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The New Karolinska Sola Hospital, Stockholm, Sweden


  • The largest single site hospital development in Europe; at a cost of €1.4 billion
  • The new hospital replaces the former ‘Karolinska’ on the same site
  • The new project responds to the introduction of new healthcare models based on whole systems integrated care principles (care pathways) by the County Council. It is designed to accommodate significant changes in the demographic and epidemiological profiles and consequent needs of the population
  • Service redesign has stimulated a merger with other hospitals in Stockholm resulting in overall reductions in bed numbers – there will be significant reorganisation of work processes and location of services, including more care in community settings
  • This has been facilitated by a clearer purchaser / provider division; allowing Stockholm County Council to focus on commissioning with Karolinska having greater control and incentives to develop innovative service delivery systems and processes
  • A key aim of the concept is to consolidate Karolinska’s position among the top three clinical, academic and research centres in the world.
  • Innovative design was stimulated through a two stage competition process with an emphasis on providing a high quality clinical and research environment and provision for future growth and adaptability
  • The financing will be via a design, build, finance and operate model (DBFO) – similar to the UK NHS Private Finance Initiative (PFI). All clinical and care services remain under direct hospital ownership and control
  • The project is also distinctive because of its pivotal position in the urban regeneration of the Nora Station area of Stockholm. The new project will complement significant investment in local housing and commercial development. By strengthening Karolinska’s position in global clinical research and teaching it is anticipated the hospital will contribute in significant terms to health related economic growth.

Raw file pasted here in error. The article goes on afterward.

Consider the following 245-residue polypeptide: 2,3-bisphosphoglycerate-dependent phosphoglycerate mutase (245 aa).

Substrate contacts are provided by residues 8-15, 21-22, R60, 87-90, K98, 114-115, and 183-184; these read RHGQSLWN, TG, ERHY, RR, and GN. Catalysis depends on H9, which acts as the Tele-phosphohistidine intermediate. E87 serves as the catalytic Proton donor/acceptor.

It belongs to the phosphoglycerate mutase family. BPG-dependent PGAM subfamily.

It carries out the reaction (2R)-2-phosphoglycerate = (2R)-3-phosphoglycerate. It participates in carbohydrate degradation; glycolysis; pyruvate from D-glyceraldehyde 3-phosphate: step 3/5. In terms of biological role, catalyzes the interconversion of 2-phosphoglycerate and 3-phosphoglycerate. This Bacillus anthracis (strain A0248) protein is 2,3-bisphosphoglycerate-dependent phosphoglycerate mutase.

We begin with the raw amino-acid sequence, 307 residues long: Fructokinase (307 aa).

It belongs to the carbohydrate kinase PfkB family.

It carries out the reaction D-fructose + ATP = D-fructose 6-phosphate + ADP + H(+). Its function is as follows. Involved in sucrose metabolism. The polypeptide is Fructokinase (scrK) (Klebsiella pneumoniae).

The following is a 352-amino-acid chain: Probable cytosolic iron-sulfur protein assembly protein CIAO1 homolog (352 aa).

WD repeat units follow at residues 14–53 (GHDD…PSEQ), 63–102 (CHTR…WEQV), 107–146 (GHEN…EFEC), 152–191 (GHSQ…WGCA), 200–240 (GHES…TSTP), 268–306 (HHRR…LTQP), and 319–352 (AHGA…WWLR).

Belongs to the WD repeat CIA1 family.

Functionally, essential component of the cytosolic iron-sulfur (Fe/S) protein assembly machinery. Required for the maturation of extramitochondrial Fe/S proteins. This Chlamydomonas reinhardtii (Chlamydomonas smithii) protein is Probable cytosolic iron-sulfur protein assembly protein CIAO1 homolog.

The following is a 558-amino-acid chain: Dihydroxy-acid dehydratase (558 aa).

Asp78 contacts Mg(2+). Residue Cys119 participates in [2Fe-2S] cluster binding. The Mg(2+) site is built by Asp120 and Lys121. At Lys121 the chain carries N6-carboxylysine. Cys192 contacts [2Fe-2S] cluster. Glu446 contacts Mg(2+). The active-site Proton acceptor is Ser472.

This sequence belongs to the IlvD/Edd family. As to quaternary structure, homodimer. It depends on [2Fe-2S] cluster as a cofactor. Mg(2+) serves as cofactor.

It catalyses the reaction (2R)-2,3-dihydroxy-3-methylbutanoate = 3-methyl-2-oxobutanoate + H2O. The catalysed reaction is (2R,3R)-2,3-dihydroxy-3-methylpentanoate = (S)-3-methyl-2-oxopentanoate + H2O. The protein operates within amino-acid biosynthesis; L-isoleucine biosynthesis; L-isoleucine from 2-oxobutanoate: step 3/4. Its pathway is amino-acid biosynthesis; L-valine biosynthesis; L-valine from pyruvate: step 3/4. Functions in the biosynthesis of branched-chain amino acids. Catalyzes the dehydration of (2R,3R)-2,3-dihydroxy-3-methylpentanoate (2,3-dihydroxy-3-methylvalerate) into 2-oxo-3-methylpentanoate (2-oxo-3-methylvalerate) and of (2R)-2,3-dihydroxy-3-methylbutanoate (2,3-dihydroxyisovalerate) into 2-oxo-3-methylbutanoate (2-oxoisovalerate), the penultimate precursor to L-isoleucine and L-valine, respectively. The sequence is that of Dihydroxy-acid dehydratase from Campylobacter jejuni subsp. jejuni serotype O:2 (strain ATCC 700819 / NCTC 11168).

• A strong vision which promotes new service models and delivery systems which in turn stimulates an innovative hospital concept with an emphasis on future proofing
  • It is a whole systems project that integrates high quality patient care, research and teaching innovation and investment and large scale urban regeneration




  • The financing model (based on the PFI principle) has its detractors, with some doubts about its track record; may be vulnerable to the current credit crisis and recessionary impact. The UK, the leading protagonist of PFI, has recently signalled it is abandoning this type of financing model. 


Sructural Fund relevance – very high


  • For countries/regions contemplating hospital teaching and research investment it represents a very strong and relevant exemplar 
  • The contribution to urban and economic regeneration is also distinctive and is a transferable model 
  • It matches other leading case studies as being a stimulant (and a product) of the shift towards whole systems models of service design and care delivery 



Download the detailed description of the case study from here.

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